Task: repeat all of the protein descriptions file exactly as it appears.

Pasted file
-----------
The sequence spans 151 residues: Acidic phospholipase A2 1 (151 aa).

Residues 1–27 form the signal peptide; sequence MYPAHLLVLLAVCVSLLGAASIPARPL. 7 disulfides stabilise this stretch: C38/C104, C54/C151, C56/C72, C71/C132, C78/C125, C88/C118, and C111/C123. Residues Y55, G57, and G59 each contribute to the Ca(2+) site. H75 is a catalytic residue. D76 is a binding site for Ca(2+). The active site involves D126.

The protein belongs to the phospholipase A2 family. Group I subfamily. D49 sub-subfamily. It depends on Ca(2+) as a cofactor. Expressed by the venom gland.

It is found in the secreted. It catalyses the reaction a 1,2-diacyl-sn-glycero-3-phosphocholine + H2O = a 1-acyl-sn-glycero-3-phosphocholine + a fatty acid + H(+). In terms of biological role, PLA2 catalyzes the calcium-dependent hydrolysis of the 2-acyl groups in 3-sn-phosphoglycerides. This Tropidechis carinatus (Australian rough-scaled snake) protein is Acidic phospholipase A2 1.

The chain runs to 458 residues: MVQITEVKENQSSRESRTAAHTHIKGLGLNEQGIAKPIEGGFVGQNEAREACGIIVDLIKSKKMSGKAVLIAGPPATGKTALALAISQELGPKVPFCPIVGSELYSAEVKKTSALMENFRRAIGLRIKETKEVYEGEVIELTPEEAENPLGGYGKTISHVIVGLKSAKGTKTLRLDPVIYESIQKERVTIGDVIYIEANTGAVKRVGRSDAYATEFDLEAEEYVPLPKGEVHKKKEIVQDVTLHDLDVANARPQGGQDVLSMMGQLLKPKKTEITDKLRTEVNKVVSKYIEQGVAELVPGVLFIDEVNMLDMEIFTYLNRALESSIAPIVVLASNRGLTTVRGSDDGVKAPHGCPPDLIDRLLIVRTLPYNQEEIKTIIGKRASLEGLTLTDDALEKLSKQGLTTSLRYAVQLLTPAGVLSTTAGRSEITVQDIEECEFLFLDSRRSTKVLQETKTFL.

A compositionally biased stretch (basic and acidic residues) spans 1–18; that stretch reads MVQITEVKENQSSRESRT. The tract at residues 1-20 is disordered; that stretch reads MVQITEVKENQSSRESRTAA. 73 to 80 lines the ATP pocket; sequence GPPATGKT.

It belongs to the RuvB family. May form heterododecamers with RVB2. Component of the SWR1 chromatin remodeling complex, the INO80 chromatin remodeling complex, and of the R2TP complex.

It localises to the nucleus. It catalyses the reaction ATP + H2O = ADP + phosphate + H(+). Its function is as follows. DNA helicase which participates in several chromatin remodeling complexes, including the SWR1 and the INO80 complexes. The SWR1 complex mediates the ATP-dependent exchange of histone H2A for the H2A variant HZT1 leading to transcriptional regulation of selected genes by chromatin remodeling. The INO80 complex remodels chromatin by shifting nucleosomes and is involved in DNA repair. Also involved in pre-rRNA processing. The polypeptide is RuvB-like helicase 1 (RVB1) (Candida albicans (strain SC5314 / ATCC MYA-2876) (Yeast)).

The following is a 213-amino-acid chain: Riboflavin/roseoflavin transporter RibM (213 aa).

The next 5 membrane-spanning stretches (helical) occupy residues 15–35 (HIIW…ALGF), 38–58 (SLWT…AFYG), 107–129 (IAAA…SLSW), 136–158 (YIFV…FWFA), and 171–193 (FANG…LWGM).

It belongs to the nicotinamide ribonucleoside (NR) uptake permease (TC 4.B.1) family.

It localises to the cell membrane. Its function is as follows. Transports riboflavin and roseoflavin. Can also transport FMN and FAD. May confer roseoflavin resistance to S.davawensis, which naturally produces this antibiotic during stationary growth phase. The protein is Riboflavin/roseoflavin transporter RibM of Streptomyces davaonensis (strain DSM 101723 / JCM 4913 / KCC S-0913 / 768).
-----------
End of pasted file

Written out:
The sequence spans 151 residues: Acidic phospholipase A2 1 (151 aa).

Residues 1–27 form the signal peptide; sequence MYPAHLLVLLAVCVSLLGAASIPARPL. 7 disulfides stabilise this stretch: C38/C104, C54/C151, C56/C72, C71/C132, C78/C125, C88/C118, and C111/C123. Residues Y55, G57, and G59 each contribute to the Ca(2+) site. H75 is a catalytic residue. D76 is a binding site for Ca(2+). The active site involves D126.

The protein belongs to the phospholipase A2 family. Group I subfamily. D49 sub-subfamily. It depends on Ca(2+) as a cofactor. Expressed by the venom gland.

It is found in the secreted. It catalyses the reaction a 1,2-diacyl-sn-glycero-3-phosphocholine + H2O = a 1-acyl-sn-glycero-3-phosphocholine + a fatty acid + H(+). In terms of biological role, PLA2 catalyzes the calcium-dependent hydrolysis of the 2-acyl groups in 3-sn-phosphoglycerides. This Tropidechis carinatus (Australian rough-scaled snake) protein is Acidic phospholipase A2 1.

The chain runs to 458 residues: MVQITEVKENQSSRESRTAAHTHIKGLGLNEQGIAKPIEGGFVGQNEAREACGIIVDLIKSKKMSGKAVLIAGPPATGKTALALAISQELGPKVPFCPIVGSELYSAEVKKTSALMENFRRAIGLRIKETKEVYEGEVIELTPEEAENPLGGYGKTISHVIVGLKSAKGTKTLRLDPVIYESIQKERVTIGDVIYIEANTGAVKRVGRSDAYATEFDLEAEEYVPLPKGEVHKKKEIVQDVTLHDLDVANARPQGGQDVLSMMGQLLKPKKTEITDKLRTEVNKVVSKYIEQGVAELVPGVLFIDEVNMLDMEIFTYLNRALESSIAPIVVLASNRGLTTVRGSDDGVKAPHGCPPDLIDRLLIVRTLPYNQEEIKTIIGKRASLEGLTLTDDALEKLSKQGLTTSLRYAVQLLTPAGVLSTTAGRSEITVQDIEECEFLFLDSRRSTKVLQETKTFL.

A compositionally biased stretch (basic and acidic residues) spans 1–18; that stretch reads MVQITEVKENQSSRESRT. The tract at residues 1-20 is disordered; that stretch reads MVQITEVKENQSSRESRTAA. 73 to 80 lines the ATP pocket; sequence GPPATGKT.

It belongs to the RuvB family. May form heterododecamers with RVB2. Component of the SWR1 chromatin remodeling complex, the INO80 chromatin remodeling complex, and of the R2TP complex.

It localises to the nucleus. It catalyses the reaction ATP + H2O = ADP + phosphate + H(+). Its function is as follows. DNA helicase which participates in several chromatin remodeling complexes, including the SWR1 and the INO80 complexes. The SWR1 complex mediates the ATP-dependent exchange of histone H2A for the H2A variant HZT1 leading to transcriptional regulation of selected genes by chromatin remodeling. The INO80 complex remodels chromatin by shifting nucleosomes and is involved in DNA repair. Also involved in pre-rRNA processing. The polypeptide is RuvB-like helicase 1 (RVB1) (Candida albicans (strain SC5314 / ATCC MYA-2876) (Yeast)).

The following is a 213-amino-acid chain: Riboflavin/roseoflavin transporter RibM (213 aa).

The next 5 membrane-spanning stretches (helical) occupy residues 15–35 (HIIW…ALGF), 38–58 (SLWT…AFYG), 107–129 (IAAA…SLSW), 136–158 (YIFV…FWFA), and 171–193 (FANG…LWGM).

It belongs to the nicotinamide ribonucleoside (NR) uptake permease (TC 4.B.1) family.

It localises to the cell membrane. Its function is as follows. Transports riboflavin and roseoflavin. Can also transport FMN and FAD. May confer roseoflavin resistance to S.davawensis, which naturally produces this antibiotic during stationary growth phase. The protein is Riboflavin/roseoflavin transporter RibM of Streptomyces davaonensis (strain DSM 101723 / JCM 4913 / KCC S-0913 / 768).